David raised the question of whether there was an obligation to achieve best price at any cost as that would encourage over development. Councillor Apak confirmed it was a legal duty to achieve the best sale price. David made the point that a very strong indication that planning permission would not be granted for overdevelopment might depress value to the extent that we would achieve more of what we wanted.
The Santander bank site is now being worked on and will be yet another charity shop – the British Heart Foundation.
The HSBC site is being opened as “Creams“ selling ice cream is and cakes.
The health food shop “Naturally“ has closed.
There was discussion about why the George pub has closed so suddenly.
Mary asked about the bed and breakfast premises at the bottom of Grafton Road with big ugly signs and was told that planning permission would be needed and it is possible to establish whether that has been granted.
5. Independent Elders
Debby mentioned the Independent Elders group who meet every couple of months. The group is open to anybody, working or not and the age range is roughly 55 upwards.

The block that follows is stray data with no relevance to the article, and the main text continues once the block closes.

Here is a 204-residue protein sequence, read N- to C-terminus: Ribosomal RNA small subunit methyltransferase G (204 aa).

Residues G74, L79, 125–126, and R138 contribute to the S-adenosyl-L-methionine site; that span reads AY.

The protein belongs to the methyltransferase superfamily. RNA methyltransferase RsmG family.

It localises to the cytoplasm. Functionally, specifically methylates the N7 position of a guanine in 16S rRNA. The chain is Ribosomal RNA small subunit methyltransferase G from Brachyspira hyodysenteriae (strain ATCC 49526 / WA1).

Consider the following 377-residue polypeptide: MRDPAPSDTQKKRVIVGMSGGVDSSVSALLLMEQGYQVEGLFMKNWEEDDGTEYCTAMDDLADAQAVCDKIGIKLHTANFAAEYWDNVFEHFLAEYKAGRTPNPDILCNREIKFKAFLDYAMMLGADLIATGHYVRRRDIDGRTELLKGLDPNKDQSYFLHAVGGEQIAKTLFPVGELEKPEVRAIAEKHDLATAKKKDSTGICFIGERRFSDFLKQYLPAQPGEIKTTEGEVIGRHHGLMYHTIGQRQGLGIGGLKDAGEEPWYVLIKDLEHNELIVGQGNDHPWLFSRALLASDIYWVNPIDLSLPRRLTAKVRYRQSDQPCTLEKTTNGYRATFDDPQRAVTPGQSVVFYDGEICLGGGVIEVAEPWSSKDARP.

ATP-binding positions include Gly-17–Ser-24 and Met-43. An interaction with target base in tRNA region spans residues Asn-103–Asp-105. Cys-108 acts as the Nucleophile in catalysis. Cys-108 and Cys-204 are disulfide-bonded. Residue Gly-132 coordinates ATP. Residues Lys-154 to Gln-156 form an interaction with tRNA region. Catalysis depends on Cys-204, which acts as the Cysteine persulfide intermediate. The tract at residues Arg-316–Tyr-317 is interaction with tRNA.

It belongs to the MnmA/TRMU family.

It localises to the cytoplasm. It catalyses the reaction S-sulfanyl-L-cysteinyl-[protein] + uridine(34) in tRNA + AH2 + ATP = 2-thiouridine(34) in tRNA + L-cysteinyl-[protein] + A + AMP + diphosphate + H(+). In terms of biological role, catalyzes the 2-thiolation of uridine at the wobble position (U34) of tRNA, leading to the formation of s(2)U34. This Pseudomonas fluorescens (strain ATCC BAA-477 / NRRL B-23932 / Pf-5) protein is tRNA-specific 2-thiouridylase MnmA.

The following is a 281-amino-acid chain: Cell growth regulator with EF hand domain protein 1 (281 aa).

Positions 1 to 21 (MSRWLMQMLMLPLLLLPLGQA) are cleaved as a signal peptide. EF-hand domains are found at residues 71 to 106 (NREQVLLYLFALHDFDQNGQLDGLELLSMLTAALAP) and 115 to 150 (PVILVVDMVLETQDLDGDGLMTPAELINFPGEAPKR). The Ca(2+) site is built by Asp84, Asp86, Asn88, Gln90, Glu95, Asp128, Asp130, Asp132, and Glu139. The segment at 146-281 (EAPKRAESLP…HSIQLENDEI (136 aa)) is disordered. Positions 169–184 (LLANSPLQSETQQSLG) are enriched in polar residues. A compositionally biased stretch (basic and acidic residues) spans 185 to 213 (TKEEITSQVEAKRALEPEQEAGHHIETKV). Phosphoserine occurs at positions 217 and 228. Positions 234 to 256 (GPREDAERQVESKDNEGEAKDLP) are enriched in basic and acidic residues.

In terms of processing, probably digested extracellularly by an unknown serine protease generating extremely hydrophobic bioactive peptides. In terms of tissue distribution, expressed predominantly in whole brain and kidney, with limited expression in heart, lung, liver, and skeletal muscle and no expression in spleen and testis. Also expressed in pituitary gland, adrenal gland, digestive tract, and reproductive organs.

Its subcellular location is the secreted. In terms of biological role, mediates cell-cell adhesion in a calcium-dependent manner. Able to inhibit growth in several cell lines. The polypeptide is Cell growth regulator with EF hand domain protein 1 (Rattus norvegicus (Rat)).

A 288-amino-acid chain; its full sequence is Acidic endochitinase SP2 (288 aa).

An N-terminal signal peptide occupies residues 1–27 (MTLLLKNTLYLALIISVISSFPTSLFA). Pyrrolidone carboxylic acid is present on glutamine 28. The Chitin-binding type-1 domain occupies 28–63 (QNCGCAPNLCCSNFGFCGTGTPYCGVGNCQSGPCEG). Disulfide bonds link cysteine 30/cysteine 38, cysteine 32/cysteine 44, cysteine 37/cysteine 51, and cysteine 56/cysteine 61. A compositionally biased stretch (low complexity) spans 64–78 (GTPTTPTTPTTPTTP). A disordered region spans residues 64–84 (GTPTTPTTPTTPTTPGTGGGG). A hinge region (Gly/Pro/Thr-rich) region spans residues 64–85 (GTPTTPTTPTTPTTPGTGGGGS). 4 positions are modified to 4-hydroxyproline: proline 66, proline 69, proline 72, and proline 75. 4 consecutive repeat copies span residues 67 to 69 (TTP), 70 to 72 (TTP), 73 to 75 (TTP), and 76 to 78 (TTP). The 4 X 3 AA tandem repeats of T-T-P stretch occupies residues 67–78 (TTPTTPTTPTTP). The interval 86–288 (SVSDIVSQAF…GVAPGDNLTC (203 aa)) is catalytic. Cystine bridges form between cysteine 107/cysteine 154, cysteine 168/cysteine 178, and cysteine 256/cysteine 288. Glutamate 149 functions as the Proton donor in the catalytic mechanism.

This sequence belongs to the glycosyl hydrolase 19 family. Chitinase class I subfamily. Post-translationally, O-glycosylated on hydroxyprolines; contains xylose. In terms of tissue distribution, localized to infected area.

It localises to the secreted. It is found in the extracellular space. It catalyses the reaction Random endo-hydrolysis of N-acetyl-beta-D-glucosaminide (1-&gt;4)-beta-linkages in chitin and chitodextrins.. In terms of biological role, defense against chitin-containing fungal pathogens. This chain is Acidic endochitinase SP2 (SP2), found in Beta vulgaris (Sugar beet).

The next event is a visit to a stately home in West London. People are invited to email us if they wish to join that specific mailing list.
6. Green Issues
Harriet mentioned a dispute at the Bassett Street garden where there are long established mini allotments of raised beds. A lot of the local community including the Bangladeshi community have been involved, but the council seem to be planning to evict them and give the garden area to the neighbouring block of flats.
This is mentioned also in the Camden New Journal and the plan would clash with the general and growing consensus of all the need to increase green spaces in London, as backed by the mayor.
Dilip knows more about this but was not able to come to this meeting. Further information will be provided by email to members.
Dilip is also involved with an initiative at Monmouth House. Mel, who has been very dynamic in setting up the tenants association, is also involved. The plan is for the tenants to plant trees and shrubs in the area around the blocks.
Don told us that next Saturday there would be a working group on the Holmes Road garden, which is also a community garden, spreading mulch. People are invited to attend with spade or shovel.